Sports are part of the fabric of our lives, as the Beijing 2022 Winter Olympics demonstrated. The Olympic and Paralympic Games also show the resiliency of sport, even in a global pandemic. Admittedly, athletes were subjected to restrictions and lockdowns like never before. But the games went on – and they are a bellwether that sports tourism is leading the tourism industry’s recovery.
We see that play out in West Michigan, as many of you probably are in your regions. In 2021, the West Michigan Sports Commission (WMSC) generated $55.49 million in direct visitor spending through 100 sporting events – a 309 percent increase from 2020 and a 1 percent increase from 2019 in spending. That’s a quick recovery, especially noting that from March to December 2020, we had 76 cancelled and four postponed events, 32,3227 cancelled hotel room nights and $57.8 million in lost direct spending due to COVID-19.
Why is the rebound in sporting events happening so quickly? Here are a few reasons.
- Leisure travel (led by sports) rebounds first – Historically, business travel is more volatile and slower to recover than leisure travel after economic downturns and other disruptions to travel patterns. Most businesses put strict restrictions on travel due to the pandemic – with many conferences cancelled or switched to virtual formats. Leisure travel also dropped off with uncertainty in air travel and differing restrictions by country. But sports travel was one area where families hung on, particularly because most sports travel is regional in nature and allows participants (families, adult athletes) to drive to the event. As an example, our baseball/softball travel teams increased 176 percent in 2021 from 2020 though they are still slightly down from pre-pandemic levels.
- Sporting events are a natural for the outdoors – Unlike business events held in convention centers and hotels, many sporting events are meant for the outdoors – and thus, safer to host during a pandemic. The Meijer State Games of Michigan, which we offer in both summer and winter, featured 37 events in 2021 – of which 21 were outdoors. This year, we ventured even further into the great outdoors with a second Winter Games location in the Upper Peninsula city of Marquette, in addition to West Michigan. The rescheduled USA Masters Games in Grand Rapids in 2021 featured 24 events in 20 sports that were almost all outdoors (e.g., 5K, archery, cycling, disc golf, golf, pickleball, rowing, rugby, shooting sports, tennis, track & field and waterskiing). This year, we’re holding some major outdoor tournaments like the NCAA Division II Outdoor Track and Field National Championship in May and the Beer City Open APP Pickleball Tourin July, which are ideal for the outdoors.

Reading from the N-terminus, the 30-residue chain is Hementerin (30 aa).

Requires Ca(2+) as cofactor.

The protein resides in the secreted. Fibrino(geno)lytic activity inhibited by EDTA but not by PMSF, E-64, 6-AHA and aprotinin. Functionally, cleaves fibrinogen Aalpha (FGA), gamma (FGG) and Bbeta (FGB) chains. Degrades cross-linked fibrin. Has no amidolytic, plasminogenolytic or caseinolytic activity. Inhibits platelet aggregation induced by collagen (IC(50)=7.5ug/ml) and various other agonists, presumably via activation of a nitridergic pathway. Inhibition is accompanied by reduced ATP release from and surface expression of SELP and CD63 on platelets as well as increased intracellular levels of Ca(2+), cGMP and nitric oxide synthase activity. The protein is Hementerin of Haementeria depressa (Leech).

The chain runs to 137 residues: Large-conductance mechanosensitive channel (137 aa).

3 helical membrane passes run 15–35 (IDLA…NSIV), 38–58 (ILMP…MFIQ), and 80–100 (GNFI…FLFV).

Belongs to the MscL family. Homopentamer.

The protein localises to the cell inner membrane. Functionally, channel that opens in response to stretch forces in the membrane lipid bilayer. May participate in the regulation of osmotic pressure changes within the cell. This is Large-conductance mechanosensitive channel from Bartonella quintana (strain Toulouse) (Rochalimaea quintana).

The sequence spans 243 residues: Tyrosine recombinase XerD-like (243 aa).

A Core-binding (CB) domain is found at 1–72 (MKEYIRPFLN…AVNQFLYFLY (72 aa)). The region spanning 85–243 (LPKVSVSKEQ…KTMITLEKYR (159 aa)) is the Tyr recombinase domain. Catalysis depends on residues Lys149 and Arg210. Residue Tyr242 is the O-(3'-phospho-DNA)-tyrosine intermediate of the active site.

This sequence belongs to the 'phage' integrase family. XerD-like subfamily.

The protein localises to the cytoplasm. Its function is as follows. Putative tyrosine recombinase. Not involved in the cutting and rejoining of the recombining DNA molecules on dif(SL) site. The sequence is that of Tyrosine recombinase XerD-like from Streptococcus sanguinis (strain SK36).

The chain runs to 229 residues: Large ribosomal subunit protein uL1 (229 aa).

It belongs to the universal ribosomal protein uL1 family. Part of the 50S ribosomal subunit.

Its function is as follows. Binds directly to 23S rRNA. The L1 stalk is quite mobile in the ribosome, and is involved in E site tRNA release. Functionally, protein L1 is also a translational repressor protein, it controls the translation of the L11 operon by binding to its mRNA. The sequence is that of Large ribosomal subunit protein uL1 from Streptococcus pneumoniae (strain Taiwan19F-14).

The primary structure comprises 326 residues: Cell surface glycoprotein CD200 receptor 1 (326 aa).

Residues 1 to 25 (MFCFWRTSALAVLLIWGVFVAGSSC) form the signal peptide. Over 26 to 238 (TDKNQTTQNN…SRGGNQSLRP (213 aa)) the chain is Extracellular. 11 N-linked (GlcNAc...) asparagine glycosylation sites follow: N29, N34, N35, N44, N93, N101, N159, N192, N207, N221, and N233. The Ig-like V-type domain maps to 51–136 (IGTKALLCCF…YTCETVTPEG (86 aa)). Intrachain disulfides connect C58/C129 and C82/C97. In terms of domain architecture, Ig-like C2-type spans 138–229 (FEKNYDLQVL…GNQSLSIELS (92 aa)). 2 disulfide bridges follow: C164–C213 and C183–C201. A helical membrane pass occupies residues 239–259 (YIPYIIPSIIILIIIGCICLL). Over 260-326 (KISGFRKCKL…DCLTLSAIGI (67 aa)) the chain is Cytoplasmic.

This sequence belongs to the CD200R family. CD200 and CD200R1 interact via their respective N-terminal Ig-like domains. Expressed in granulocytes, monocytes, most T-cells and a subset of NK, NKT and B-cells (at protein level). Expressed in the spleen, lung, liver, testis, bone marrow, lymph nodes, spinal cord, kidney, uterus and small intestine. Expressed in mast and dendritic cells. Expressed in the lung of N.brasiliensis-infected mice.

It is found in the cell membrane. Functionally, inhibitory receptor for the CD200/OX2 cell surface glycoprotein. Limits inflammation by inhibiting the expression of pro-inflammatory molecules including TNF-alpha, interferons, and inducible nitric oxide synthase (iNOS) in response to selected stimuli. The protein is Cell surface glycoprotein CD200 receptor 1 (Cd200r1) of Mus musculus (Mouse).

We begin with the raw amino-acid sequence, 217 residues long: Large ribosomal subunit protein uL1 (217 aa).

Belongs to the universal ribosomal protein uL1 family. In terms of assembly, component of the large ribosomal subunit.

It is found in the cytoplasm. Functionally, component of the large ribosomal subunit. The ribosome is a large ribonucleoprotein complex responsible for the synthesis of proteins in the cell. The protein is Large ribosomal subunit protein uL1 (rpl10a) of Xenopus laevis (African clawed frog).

- Some sports lend themselves to social distancing – Even in 2020 when so many events were postponed, some sports didn’t miss a beat during the pandemic – especially if they allowed for distancing. For example, 33 percent of our 2020 events were baseball and softball tournaments. Similarly in 2021, we held 20-plus baseball-softball tournaments. Other West Michigan events last year that naturally provided distancing and outdoor safety included the Meijer LPGA Classic, Midwest United Cupboys and girls soccer tournament, NCAA DII Outdoor Track and Field National Championshipand running events.
- Event organizers adapted practices for safety – The Olympics showcased this fact on a global scale – sports can continue, even in a pandemic, if safety protocols are put in place. We implemented safety protocols at our events like providing protective PPE for staff, sanitizing public spaces and bleachers, expanding seating for dugouts, and adding signage to remind about social distancing and staying home if not feeling well. In other cases where social distancing wasn’t possible, we converted events to virtual. For the 2021 Meijer Winter Games, 14 sporting events were offered virtually.
As we look to the rest of 2022 and beyond, many of us will be focused on continuing to build our calendar of sporting events, including rebooking cancelled events from COVID and bidding on new events for future years. The good news is that with nine in ten Americans planning to travel during the next six months, we also should see an increase in the number of traveling athletes and visitors – and their related spending.
The pandemic has affected every industry and household these past few years, but we see positive signs of recovery all around us – and in sports, that is especially true. As a $45.1 billion U.S. industry, sports tourism will continue to bolster economies across the country for years to come.